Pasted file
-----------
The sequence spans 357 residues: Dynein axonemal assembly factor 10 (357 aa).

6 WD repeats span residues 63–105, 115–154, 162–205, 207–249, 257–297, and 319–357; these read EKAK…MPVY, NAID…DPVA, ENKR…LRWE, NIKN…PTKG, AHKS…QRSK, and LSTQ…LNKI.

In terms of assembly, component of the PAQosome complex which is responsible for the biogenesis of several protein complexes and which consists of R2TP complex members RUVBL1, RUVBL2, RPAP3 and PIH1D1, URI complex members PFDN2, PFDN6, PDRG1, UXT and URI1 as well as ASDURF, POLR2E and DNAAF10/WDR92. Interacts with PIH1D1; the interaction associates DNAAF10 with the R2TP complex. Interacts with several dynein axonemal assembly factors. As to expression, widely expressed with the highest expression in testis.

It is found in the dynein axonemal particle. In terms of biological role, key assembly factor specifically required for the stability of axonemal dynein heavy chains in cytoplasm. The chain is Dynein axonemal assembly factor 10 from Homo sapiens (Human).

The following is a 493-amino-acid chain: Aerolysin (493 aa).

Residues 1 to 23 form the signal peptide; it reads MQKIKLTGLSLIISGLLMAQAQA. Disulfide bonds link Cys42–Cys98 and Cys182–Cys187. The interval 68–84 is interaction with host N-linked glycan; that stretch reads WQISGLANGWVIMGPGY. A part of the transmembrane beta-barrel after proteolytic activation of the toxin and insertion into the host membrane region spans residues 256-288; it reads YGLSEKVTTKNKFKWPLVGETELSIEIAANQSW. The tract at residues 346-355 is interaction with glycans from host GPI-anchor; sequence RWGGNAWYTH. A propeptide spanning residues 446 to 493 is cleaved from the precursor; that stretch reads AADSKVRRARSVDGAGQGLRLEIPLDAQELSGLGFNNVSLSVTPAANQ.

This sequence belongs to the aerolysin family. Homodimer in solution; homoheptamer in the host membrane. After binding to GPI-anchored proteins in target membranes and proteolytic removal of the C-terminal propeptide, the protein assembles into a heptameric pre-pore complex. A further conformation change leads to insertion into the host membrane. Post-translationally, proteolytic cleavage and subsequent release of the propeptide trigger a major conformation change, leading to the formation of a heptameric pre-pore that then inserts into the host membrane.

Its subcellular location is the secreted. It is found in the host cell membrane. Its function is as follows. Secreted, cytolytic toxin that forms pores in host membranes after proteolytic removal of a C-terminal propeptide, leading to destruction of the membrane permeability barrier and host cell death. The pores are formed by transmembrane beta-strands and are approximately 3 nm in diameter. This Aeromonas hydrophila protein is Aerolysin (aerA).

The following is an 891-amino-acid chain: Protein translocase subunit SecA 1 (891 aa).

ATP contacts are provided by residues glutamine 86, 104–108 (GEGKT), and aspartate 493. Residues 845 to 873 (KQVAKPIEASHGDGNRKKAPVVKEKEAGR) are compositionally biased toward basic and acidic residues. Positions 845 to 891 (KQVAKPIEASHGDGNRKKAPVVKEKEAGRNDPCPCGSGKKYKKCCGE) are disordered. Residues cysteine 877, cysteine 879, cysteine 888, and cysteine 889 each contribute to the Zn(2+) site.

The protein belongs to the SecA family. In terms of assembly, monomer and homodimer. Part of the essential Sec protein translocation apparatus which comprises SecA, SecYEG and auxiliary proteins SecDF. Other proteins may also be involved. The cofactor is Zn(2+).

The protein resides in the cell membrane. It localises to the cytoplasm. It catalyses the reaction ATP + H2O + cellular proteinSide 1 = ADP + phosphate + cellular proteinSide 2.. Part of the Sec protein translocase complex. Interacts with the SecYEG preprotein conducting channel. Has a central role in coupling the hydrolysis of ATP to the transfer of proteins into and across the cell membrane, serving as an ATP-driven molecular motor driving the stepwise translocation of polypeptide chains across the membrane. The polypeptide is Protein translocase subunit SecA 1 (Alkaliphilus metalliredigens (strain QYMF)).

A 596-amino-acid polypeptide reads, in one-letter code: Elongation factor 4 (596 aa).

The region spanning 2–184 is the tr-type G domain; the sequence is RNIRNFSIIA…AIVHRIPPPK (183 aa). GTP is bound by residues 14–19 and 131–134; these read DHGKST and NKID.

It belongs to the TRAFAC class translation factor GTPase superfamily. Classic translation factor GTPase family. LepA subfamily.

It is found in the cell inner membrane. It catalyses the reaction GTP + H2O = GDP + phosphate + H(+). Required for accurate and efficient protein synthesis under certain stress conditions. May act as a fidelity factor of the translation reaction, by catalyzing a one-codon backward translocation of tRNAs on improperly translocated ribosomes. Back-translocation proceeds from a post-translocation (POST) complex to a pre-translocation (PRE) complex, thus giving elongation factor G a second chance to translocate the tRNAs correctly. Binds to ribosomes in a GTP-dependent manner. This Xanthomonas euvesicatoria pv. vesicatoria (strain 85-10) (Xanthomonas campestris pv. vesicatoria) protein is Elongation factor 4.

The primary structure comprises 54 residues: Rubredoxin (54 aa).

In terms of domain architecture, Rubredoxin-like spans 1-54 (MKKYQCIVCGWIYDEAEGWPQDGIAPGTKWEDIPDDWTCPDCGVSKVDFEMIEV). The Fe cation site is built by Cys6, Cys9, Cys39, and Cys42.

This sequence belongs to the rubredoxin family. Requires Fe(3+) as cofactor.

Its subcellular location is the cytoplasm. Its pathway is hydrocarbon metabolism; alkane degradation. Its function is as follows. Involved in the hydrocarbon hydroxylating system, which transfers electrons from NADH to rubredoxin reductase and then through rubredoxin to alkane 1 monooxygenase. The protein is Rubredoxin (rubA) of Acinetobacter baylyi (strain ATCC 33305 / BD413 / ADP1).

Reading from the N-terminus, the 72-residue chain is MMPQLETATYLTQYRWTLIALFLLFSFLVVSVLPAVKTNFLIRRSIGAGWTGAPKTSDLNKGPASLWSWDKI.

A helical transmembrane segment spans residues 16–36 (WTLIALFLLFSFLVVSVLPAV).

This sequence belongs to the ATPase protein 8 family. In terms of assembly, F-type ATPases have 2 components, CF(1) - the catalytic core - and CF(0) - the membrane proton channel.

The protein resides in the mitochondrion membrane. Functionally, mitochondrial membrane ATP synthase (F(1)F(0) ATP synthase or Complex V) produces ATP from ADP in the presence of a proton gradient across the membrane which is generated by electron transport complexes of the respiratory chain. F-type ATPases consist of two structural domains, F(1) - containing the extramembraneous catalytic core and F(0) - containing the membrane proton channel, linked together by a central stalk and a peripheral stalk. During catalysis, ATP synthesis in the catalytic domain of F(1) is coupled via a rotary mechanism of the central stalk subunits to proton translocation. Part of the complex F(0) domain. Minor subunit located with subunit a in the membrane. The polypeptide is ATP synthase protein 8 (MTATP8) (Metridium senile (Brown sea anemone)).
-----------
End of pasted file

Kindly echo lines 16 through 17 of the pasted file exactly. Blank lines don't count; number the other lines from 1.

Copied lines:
It is found in the cell inner membrane. It catalyses the reaction GTP + H2O = GDP + phosphate + H(+). Required for accurate and efficient protein synthesis under certain stress conditions. May act as a fidelity factor of the translation reaction, by catalyzing a one-codon backward translocation of tRNAs on improperly translocated ribosomes. Back-translocation proceeds from a post-translocation (POST) complex to a pre-translocation (PRE) complex, thus giving elongation factor G a second chance to translocate the tRNAs correctly. Binds to ribosomes in a GTP-dependent manner. This Xanthomonas euvesicatoria pv. vesicatoria (strain 85-10) (Xanthomonas campestris pv. vesicatoria) protein is Elongation factor 4.

The primary structure comprises 54 residues: Rubredoxin (54 aa).